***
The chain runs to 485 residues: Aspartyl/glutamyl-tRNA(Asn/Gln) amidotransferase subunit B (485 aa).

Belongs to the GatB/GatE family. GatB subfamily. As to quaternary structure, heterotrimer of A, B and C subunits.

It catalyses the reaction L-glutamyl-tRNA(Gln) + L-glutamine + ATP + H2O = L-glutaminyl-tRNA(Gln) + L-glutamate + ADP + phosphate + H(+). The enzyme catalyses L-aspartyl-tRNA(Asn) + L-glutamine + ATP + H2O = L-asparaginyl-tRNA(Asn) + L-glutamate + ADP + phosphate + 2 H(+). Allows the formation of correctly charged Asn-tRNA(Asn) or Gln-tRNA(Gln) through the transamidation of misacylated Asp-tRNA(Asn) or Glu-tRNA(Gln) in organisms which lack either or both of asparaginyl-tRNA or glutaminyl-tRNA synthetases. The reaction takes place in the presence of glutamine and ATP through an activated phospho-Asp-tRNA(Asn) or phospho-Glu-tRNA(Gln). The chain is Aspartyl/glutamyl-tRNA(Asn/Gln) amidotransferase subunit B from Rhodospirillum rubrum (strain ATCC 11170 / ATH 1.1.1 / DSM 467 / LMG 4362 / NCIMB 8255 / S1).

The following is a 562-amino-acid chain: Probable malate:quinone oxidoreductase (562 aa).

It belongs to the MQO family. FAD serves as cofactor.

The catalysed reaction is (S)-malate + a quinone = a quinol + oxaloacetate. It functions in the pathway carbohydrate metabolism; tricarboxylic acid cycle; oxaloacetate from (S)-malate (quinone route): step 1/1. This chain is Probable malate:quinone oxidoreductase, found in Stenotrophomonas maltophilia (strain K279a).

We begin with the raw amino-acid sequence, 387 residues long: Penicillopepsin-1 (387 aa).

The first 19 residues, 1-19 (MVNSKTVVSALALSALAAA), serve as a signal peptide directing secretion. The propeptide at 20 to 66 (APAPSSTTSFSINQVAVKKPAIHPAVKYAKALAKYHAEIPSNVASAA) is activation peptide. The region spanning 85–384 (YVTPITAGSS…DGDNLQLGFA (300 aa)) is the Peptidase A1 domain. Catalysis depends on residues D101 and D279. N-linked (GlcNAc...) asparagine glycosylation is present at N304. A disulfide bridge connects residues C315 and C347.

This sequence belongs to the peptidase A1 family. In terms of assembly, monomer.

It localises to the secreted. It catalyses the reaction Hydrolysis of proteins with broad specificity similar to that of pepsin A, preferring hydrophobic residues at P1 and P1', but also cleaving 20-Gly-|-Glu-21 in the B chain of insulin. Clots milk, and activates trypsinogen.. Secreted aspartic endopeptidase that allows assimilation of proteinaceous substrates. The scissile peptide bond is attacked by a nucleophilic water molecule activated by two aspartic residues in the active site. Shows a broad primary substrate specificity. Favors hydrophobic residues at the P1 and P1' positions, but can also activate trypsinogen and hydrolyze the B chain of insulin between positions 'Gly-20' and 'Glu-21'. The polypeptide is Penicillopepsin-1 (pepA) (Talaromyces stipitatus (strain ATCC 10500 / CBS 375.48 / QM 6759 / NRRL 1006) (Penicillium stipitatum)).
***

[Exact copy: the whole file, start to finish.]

The chain runs to 485 residues: Aspartyl/glutamyl-tRNA(Asn/Gln) amidotransferase subunit B (485 aa).

Belongs to the GatB/GatE family. GatB subfamily. As to quaternary structure, heterotrimer of A, B and C subunits.

It catalyses the reaction L-glutamyl-tRNA(Gln) + L-glutamine + ATP + H2O = L-glutaminyl-tRNA(Gln) + L-glutamate + ADP + phosphate + H(+). The enzyme catalyses L-aspartyl-tRNA(Asn) + L-glutamine + ATP + H2O = L-asparaginyl-tRNA(Asn) + L-glutamate + ADP + phosphate + 2 H(+). Allows the formation of correctly charged Asn-tRNA(Asn) or Gln-tRNA(Gln) through the transamidation of misacylated Asp-tRNA(Asn) or Glu-tRNA(Gln) in organisms which lack either or both of asparaginyl-tRNA or glutaminyl-tRNA synthetases. The reaction takes place in the presence of glutamine and ATP through an activated phospho-Asp-tRNA(Asn) or phospho-Glu-tRNA(Gln). The chain is Aspartyl/glutamyl-tRNA(Asn/Gln) amidotransferase subunit B from Rhodospirillum rubrum (strain ATCC 11170 / ATH 1.1.1 / DSM 467 / LMG 4362 / NCIMB 8255 / S1).

The following is a 562-amino-acid chain: Probable malate:quinone oxidoreductase (562 aa).

It belongs to the MQO family. FAD serves as cofactor.

The catalysed reaction is (S)-malate + a quinone = a quinol + oxaloacetate. It functions in the pathway carbohydrate metabolism; tricarboxylic acid cycle; oxaloacetate from (S)-malate (quinone route): step 1/1. This chain is Probable malate:quinone oxidoreductase, found in Stenotrophomonas maltophilia (strain K279a).

We begin with the raw amino-acid sequence, 387 residues long: Penicillopepsin-1 (387 aa).

The first 19 residues, 1-19 (MVNSKTVVSALALSALAAA), serve as a signal peptide directing secretion. The propeptide at 20 to 66 (APAPSSTTSFSINQVAVKKPAIHPAVKYAKALAKYHAEIPSNVASAA) is activation peptide. The region spanning 85–384 (YVTPITAGSS…DGDNLQLGFA (300 aa)) is the Peptidase A1 domain. Catalysis depends on residues D101 and D279. N-linked (GlcNAc...) asparagine glycosylation is present at N304. A disulfide bridge connects residues C315 and C347.

This sequence belongs to the peptidase A1 family. In terms of assembly, monomer.

It localises to the secreted. It catalyses the reaction Hydrolysis of proteins with broad specificity similar to that of pepsin A, preferring hydrophobic residues at P1 and P1', but also cleaving 20-Gly-|-Glu-21 in the B chain of insulin. Clots milk, and activates trypsinogen.. Secreted aspartic endopeptidase that allows assimilation of proteinaceous substrates. The scissile peptide bond is attacked by a nucleophilic water molecule activated by two aspartic residues in the active site. Shows a broad primary substrate specificity. Favors hydrophobic residues at the P1 and P1' positions, but can also activate trypsinogen and hydrolyze the B chain of insulin between positions 'Gly-20' and 'Glu-21'. The polypeptide is Penicillopepsin-1 (pepA) (Talaromyces stipitatus (strain ATCC 10500 / CBS 375.48 / QM 6759 / NRRL 1006) (Penicillium stipitatum)).